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Reading this answer I wondered if during an electron-electron interaction real photons have to be emitted. Since the interaction of two electrons is accompanied by the change of direction and velocity it takes place an acceleration and every acceleration of electrons is accompanied by the emission of photons (and slowdown of the electrons). On the other side I've never seen a Feynman diagram with e-e interaction and real photon emission.

Will an electron gas cool down, not taking in account the interaction with the boundary walls?

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Here is the Feynman diagram, it is the Brehmstrahlung one for an electron in the field of another electron. One should add the symmetric one to find the total amplitude at this order.

eegamma

Yes, electrons scattering off electrons will radiate as in the diagram, with smaller probability by 1/137 at least, due to the extra electromagnetic vertex, and the gas will slowly cool.

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  • $\begingroup$ Anna Bingo (German expression for something it is awaited to be so). Thanks. $\endgroup$ – HolgerFiedler Feb 21 '17 at 17:50
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Reading this answer I wondered if during an electron-electron interaction real photons have to be emitted.

They don't. The virtual photons of the electromagnetic interaction are virtual. They aren't short-lived real particles that pop in and out of existence like magic. See anna's answer here. Virtual particle only exist in the mathematics of he model.

Since the interaction of two electrons is accompanied by the change of direction and velocity it takes place an acceleration and every acceleration of electrons is accompanied by the emission of photons

Not every acceleration. If you drop an electron it doesn't emit a photon. If you put it in a uniform electric field it doesn't emit a photon.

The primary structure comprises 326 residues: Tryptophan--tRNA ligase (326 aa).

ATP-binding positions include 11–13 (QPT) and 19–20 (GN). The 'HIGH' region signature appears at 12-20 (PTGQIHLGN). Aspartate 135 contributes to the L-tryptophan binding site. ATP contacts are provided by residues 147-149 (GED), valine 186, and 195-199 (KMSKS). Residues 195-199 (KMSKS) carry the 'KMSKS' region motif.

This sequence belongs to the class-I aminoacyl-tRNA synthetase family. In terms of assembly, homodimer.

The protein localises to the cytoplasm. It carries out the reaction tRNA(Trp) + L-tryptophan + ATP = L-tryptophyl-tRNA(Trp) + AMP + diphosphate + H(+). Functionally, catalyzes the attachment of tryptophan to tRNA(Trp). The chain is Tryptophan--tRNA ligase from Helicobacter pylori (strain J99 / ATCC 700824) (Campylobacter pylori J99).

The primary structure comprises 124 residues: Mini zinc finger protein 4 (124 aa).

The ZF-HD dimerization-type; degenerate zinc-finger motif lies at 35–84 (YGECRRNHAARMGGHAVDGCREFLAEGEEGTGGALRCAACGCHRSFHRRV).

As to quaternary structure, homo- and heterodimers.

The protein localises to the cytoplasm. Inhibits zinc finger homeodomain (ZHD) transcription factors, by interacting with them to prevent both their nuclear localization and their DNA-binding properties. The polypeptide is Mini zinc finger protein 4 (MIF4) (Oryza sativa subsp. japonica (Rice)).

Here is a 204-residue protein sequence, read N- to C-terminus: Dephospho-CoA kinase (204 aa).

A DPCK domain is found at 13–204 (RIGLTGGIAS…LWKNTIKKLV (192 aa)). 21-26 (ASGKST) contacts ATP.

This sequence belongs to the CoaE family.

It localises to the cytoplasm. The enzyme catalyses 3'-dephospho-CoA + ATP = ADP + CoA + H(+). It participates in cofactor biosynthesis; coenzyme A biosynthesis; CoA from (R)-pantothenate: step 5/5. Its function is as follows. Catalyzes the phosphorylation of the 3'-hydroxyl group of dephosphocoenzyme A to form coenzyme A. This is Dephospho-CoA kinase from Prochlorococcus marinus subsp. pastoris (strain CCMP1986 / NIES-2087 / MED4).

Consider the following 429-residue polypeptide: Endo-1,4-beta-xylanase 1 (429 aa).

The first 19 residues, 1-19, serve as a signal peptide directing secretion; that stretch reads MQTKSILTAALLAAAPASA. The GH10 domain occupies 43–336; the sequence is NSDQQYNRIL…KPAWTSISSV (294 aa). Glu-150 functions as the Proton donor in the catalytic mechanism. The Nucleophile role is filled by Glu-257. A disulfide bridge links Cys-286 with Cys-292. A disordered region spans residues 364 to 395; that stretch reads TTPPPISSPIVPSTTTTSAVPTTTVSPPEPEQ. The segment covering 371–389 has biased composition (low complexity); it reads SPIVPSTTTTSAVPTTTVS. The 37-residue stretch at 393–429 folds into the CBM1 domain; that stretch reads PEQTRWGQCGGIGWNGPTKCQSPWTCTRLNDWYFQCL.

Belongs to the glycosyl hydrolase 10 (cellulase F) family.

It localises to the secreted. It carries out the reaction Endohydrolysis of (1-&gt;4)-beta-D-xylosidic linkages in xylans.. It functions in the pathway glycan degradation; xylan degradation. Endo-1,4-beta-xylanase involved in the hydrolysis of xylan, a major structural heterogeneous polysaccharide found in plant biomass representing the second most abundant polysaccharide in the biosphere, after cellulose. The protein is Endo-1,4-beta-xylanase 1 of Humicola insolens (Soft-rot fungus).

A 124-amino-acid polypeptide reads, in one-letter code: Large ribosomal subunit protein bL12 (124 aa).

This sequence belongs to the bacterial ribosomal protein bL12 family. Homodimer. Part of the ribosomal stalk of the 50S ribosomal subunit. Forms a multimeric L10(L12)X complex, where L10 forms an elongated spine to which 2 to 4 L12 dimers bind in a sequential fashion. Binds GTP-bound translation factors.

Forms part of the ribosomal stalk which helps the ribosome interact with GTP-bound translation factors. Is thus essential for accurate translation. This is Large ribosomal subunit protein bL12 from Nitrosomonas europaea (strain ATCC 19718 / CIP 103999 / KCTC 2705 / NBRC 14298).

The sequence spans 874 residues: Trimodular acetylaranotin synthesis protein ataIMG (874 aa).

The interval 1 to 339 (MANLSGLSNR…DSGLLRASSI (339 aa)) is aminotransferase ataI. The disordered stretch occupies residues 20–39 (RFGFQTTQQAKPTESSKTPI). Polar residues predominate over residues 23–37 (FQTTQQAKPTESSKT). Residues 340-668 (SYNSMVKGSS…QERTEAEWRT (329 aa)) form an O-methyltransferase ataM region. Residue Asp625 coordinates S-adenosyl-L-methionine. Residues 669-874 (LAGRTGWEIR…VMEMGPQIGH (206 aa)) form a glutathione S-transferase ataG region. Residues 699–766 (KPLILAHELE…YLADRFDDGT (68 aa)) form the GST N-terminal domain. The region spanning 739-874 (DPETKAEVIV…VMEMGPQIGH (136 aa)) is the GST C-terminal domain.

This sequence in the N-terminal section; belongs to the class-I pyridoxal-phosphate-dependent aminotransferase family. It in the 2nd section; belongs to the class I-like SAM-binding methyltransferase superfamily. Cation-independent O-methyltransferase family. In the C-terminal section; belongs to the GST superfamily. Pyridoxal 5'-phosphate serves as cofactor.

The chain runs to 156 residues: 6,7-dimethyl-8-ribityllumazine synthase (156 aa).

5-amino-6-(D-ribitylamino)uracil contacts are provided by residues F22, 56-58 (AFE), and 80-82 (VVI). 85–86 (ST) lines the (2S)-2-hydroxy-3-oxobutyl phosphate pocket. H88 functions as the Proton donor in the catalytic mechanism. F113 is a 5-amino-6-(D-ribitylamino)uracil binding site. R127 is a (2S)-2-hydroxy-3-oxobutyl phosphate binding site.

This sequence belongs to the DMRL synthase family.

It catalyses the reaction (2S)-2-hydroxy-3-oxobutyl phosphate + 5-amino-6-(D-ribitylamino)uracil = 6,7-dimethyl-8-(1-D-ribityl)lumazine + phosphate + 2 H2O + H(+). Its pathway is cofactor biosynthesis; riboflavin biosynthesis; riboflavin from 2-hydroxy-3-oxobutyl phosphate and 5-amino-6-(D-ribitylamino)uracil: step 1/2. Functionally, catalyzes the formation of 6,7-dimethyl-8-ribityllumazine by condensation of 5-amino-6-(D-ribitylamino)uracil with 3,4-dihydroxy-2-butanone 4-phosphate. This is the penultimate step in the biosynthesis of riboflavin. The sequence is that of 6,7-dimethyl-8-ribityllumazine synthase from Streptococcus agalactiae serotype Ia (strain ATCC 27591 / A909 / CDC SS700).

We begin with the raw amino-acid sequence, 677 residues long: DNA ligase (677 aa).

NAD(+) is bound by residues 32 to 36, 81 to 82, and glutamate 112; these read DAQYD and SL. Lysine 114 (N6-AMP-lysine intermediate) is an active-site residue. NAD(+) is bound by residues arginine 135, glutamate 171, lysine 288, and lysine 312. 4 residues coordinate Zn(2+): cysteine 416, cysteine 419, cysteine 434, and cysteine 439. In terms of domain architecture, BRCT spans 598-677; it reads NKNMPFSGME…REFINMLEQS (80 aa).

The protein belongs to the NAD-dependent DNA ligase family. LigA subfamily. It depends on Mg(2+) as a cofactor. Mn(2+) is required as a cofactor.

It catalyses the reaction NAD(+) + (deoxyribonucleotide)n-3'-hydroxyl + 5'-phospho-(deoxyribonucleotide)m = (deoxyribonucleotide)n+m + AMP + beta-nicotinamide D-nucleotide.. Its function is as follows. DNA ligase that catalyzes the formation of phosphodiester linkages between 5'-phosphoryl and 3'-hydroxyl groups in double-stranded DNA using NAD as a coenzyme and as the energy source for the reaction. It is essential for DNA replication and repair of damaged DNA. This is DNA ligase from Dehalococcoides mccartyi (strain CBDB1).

On the other side I've never seen a Feynman diagram with e-e interaction and real photon emission.

You have in the guise of electron-positron annihilation. There is also cyclotron radiation. I imagine you could contrive that with just electrons.

Will an electron gas cool down, not taking in account the interaction with the boundary walls?

Maybe, see above. It depends. But if you simplify it to one electron in vacuum, it won't slow down unless it interacts with something else.

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  • $\begingroup$ John A dropped electron is not accelerating, it moves in gravitational field and follows a geodesic. $\endgroup$ – HolgerFiedler Feb 21 '17 at 17:22
  • $\begingroup$ John If you put a moving electron in an electric field which brakes the electron, does it emit photons? $\endgroup$ – HolgerFiedler Feb 21 '17 at 17:24
  • $\begingroup$ Anna saved my day $\endgroup$ – HolgerFiedler Feb 21 '17 at 17:51
  • $\begingroup$ Holger : no, an electric field that brakes the electron doesn't result in photon emission. Whether you say the electron is accelerating or decelerating depends on your state of motion, and your state of motion doesn't affect proton emission. $\endgroup$ – John Duffield Feb 21 '17 at 18:40

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